Whitewash, by definition, is a mixture of slaked lime and water, and yes was used in place of paint. Lime was also used as a disinfectant. After cleaning, stock cars were typically disinfected using lime. Further the CP & CN (and others) painted the lower parts of their stockcars white to enforce the idea that their cars were clean and free of disease.

 

 

From: STMFC@... [mailto:STMFC@...]
Sent: Wednesday, March 8, 2017 6:46 AM
To: STMFC@...
Subject: Re: [STMFC] Stock car interiors

 

 

WHITE WASH WAS OFTEN USED ON INTERIORS OF STOCK CARS.Armand Premo

 

On Wed, Mar 8, 2017 at 6:50 AM, 'Alfred E. Westerfield' westerfieldalfred@... [STMFC] <STMFC@...> wrote:

 

That's not white wash, it's lime spray.  Al Westerfield



On March 7, 2017, at 10:35 PM, "'Douglas Harding' doug.harding@... [STMFC]" <STMFC@...> wrote:


 

Jared the photos I have of stockcar interiors show unpainted wood. One shows whitewashed wood, but the grain is still visible. It wouldn’t really matter too much as the steam used to clean the interiors often caused the paint to fail and flake off. Witness the many stockcars that appeared heavily weathered, in reality the paint is still attached to the metal parts, it is the wood parts where paint is absence because of the steam cleaning.

 

The wood interior was also smooth or splinter free, ie rounded edges on the boards where an animal might rub and injure themselves.

 

Doug Harding

www.iowacentralrr.org

 

 


John Barry
 

What's the difference?  The directions I followed to white wash the trunks of my fruit trees called for dissolving lime in water to make a thin paste.  It was a common California practice seen in the orchards that provided the fruit loaded in steam era refrigerator cars.
 
John Barry
 
ATSF North Bay Lines 
Golden Gates & Fast Freights 
Lovettsville, VA

707-490-9696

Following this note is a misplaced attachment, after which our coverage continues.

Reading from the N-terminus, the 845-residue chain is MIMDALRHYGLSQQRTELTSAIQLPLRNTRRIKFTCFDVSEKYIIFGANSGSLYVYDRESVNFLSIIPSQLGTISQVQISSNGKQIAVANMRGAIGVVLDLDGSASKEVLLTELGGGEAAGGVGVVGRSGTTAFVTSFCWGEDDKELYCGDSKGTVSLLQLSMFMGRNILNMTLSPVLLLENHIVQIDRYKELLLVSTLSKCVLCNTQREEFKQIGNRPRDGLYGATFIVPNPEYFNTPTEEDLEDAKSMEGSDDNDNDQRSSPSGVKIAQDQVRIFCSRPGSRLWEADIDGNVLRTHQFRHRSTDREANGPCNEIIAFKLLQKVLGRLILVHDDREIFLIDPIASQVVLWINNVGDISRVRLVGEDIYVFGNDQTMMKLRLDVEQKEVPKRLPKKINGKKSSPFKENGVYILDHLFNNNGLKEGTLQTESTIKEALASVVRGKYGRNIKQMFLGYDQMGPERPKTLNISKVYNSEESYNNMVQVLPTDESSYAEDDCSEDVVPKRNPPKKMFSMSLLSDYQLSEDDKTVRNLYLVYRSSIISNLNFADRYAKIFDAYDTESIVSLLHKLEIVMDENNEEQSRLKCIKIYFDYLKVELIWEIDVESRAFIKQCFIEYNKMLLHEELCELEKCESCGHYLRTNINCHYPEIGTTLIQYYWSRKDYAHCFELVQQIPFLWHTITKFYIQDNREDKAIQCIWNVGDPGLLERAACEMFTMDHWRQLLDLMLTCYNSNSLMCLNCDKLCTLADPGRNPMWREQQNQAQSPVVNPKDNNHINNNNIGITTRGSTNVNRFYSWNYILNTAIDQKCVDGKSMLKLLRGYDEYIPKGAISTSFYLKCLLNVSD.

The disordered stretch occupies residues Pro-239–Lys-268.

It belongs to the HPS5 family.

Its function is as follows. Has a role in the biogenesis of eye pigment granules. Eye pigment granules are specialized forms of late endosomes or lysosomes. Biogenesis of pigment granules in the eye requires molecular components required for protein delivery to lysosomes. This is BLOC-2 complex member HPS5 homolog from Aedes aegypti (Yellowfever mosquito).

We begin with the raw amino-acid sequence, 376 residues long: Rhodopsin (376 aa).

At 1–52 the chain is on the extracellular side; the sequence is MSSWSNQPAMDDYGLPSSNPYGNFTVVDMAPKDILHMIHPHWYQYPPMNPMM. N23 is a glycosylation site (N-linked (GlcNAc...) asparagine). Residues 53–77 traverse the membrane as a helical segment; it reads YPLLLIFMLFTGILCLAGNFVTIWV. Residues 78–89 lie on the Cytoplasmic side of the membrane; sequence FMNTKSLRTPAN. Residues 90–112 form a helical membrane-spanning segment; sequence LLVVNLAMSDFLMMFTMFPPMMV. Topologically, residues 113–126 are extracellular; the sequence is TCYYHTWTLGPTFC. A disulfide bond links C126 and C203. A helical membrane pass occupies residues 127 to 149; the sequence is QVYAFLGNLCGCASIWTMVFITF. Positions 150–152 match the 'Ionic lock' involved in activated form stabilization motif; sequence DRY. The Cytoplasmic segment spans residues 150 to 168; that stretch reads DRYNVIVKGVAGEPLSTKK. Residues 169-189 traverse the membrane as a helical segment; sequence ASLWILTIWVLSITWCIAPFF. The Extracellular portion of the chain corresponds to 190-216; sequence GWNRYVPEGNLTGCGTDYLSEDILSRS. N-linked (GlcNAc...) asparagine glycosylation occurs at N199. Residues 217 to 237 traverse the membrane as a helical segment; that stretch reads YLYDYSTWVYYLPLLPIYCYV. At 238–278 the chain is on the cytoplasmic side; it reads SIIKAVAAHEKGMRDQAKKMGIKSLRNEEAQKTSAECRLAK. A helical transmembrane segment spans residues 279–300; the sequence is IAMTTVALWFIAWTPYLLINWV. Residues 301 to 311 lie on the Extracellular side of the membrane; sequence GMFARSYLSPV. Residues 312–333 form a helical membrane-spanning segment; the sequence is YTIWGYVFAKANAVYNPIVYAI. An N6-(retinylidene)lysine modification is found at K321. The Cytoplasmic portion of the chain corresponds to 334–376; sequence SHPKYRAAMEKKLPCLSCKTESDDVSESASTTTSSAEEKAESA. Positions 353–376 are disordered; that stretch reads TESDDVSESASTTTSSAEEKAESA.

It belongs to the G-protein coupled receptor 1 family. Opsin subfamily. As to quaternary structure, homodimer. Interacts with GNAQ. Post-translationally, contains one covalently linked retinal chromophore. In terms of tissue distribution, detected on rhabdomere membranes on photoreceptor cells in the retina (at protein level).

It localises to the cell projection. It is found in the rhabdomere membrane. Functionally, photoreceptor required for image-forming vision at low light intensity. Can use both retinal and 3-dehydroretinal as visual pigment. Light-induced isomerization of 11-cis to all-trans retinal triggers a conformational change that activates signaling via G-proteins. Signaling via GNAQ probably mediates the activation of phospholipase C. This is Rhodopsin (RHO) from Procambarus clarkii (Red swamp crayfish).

PO Box 44736 
Washington, DC 20026-4736



From: "'Alfred E. Westerfield' westerfieldalfred@... [STMFC]"
To: "STMFC@yahoogroups com"
Sent: Wednesday, March 8, 2017 6:50 AM
Subject: Re: [STMFC] Stock car interiors

 
That's not white wash, it's lime spray.  Al Westerfield


On March 7, 2017, at 10:35 PM, "'Douglas Harding' doug.harding@... [STMFC]" wrote:


 
Jared the photos I have of stockcar interiors show unpainted wood. One shows whitewashed wood, but the grain is still visible. It wouldn’t really matter too much as the steam used to clean the interiors often caused the paint to fail and flake off. Witness the many stockcars that appeared heavily weathered, in reality the paint is still attached to the metal parts, it is the wood parts where paint is absence because of the steam cleaning.
 
The wood interior was also smooth or splinter free, ie rounded edges on the boards where an animal might rub and injure themselves.
 
Doug Harding
 



Eric Hansmann
 

Doug,

When did this practice begin? I just finished a UP stock car detailed for my 1926 era. I knew about the lime disinfectant but am uncertain on when the practice started.


Eric Hansmann

El Paso, TX


On March 8, 2017 at 6:39 AM "'Douglas Harding' doug.harding@... [STMFC]" <STMFC@...> wrote: